Milang will now play host to one of the world’s rarest wetlands birds, thanks to its new Snipe Sanctuary which was opened last month.
In celebration of World Migratory Bird Day on May 15, residents and local school children gathered for the opening, which was hosted by the Milang and District Community Association.
The launch was a celebration of the hard work a range of local groups had put into seeing the sanctuary come to life.
Environmental, cultural and government groups from across the region collaborated to deliver the project, which involved habitat restoration focussing on infrastructure and ecological works around the wetland.
The sanctuary was designed to promote awareness of its environmental significance and relationship to social and cultural values of the area.
Latham’s Snipe is a rare wetlands bird listed under the South Australian National Parks and Wildlife Act 1972.
This shy little bird, which weighs in at just 200 grams, flies some 8,000km from Russia and Japan to summer in parts of south-eastern Australia, including Milang, before starting the long return journey in March.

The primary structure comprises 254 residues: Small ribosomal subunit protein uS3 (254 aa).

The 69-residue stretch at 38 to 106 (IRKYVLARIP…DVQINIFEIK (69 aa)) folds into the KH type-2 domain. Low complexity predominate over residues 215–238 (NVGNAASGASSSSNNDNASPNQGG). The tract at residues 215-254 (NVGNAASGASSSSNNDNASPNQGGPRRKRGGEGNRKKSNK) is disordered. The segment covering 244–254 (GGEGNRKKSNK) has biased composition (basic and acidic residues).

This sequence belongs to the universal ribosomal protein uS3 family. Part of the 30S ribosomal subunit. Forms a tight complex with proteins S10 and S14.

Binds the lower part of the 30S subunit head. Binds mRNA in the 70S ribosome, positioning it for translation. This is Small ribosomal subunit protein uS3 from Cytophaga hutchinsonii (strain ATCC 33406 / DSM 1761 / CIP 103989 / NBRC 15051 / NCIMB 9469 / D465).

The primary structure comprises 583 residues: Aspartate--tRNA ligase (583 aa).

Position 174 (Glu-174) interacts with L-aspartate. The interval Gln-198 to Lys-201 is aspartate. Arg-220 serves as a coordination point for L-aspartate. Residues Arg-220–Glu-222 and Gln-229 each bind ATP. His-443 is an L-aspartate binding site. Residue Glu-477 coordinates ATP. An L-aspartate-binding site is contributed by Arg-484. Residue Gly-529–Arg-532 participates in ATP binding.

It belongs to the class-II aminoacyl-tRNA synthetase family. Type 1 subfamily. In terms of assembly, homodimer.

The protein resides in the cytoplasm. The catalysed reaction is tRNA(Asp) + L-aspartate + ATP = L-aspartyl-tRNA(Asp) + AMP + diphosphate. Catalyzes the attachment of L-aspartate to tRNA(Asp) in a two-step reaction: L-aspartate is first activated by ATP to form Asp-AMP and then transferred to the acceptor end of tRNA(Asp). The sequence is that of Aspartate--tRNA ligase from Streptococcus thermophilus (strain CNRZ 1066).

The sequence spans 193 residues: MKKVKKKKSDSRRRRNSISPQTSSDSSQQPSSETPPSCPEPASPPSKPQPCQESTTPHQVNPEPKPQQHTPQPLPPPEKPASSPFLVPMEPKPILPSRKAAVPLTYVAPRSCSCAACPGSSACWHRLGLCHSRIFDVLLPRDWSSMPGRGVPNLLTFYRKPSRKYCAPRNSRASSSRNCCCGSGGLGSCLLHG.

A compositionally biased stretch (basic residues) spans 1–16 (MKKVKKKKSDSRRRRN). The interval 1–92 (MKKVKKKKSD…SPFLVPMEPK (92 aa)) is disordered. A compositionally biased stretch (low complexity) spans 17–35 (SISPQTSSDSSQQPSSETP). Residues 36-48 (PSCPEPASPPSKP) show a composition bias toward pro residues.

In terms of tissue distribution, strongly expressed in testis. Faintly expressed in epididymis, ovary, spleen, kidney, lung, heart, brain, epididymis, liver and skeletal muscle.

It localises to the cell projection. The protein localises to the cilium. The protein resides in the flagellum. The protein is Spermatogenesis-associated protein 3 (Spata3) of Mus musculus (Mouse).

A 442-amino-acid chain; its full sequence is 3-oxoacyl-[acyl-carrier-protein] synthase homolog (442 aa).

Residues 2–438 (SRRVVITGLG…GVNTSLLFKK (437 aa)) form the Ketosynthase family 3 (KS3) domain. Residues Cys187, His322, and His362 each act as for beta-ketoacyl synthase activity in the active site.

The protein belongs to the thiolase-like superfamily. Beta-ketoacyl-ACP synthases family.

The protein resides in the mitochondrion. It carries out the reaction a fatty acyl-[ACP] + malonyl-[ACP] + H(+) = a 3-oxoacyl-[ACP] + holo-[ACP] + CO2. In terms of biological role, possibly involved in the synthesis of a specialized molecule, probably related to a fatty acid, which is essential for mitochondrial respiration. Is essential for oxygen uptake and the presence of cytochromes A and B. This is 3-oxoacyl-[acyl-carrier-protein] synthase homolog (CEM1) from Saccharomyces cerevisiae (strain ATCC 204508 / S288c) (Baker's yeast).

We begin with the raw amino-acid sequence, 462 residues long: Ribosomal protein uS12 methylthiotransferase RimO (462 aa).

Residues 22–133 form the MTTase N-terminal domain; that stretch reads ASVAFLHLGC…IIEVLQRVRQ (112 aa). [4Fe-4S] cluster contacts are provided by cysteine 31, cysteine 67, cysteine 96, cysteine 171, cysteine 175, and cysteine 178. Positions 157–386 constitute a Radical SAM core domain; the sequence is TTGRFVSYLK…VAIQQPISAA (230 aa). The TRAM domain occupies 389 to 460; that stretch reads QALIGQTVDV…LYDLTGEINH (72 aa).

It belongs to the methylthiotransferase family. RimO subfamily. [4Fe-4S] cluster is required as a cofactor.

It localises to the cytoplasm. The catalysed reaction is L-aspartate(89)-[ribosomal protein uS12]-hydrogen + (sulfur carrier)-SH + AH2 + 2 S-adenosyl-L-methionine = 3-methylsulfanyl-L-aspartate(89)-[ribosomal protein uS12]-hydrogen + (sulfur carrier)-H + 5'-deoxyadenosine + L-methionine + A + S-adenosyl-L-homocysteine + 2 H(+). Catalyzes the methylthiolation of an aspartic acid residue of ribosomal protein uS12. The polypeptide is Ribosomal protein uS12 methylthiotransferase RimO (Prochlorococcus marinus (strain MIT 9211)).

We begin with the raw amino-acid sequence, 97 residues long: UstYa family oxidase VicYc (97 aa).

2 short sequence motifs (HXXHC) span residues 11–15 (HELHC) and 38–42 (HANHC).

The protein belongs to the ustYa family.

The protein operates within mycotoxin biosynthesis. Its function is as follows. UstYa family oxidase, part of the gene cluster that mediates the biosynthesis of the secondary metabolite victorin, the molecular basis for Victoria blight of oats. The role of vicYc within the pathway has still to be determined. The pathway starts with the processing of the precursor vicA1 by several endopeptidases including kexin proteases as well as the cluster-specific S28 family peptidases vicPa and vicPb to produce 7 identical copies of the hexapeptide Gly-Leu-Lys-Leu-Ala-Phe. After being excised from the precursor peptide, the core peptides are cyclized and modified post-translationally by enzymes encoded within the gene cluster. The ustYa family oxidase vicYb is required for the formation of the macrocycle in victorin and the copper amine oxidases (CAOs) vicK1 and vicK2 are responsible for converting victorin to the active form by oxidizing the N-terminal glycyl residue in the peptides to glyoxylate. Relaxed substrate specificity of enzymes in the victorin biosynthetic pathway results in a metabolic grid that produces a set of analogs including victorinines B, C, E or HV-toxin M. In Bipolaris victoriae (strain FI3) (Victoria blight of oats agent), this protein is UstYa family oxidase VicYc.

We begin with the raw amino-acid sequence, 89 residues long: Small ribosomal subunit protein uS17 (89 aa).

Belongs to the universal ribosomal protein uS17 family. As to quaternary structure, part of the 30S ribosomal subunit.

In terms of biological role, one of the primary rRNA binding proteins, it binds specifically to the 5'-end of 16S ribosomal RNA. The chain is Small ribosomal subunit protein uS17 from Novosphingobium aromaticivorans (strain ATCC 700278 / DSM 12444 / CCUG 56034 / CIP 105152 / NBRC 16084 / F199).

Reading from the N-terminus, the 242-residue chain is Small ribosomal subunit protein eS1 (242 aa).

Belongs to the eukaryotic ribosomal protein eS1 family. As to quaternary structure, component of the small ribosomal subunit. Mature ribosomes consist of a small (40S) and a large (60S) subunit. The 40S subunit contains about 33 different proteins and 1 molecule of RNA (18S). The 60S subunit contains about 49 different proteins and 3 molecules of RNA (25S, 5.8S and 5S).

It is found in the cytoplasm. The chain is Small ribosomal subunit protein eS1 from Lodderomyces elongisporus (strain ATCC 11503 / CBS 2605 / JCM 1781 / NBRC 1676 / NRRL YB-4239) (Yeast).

To enhance the summer home of this curious bird, revegetation works led by the Goolwa to Wellington Local Action Planning group resulted in Milang community groups planting 10,000 new plants around the wetland last winter.
Other works included the installation of pathways, interpretive signage, seating, viewing nodes, a new bird hide and a shelter.
The site is culturally enhanced with the installation of a creative sculpture and upcoming mosaic murals.
Alexandrina Mayor Keith Parkes commend all involved for the collaborative spirit that had brought the project to life.
“The Snipe Sanctuary, Milang and Lake Alexandrina are significant environmental assets in our district with this project further highlighting the importance of preserving our environment for future generations to enjoy,” he said.
The Milang Snipe Sanctuary was an initiative of The Milang Foreshore Habitat Restoration Project, which received more than $550,000 in financial support from the the Coorong, Lower Lakes and Murray Mouth (CLLMM) Recovery Project.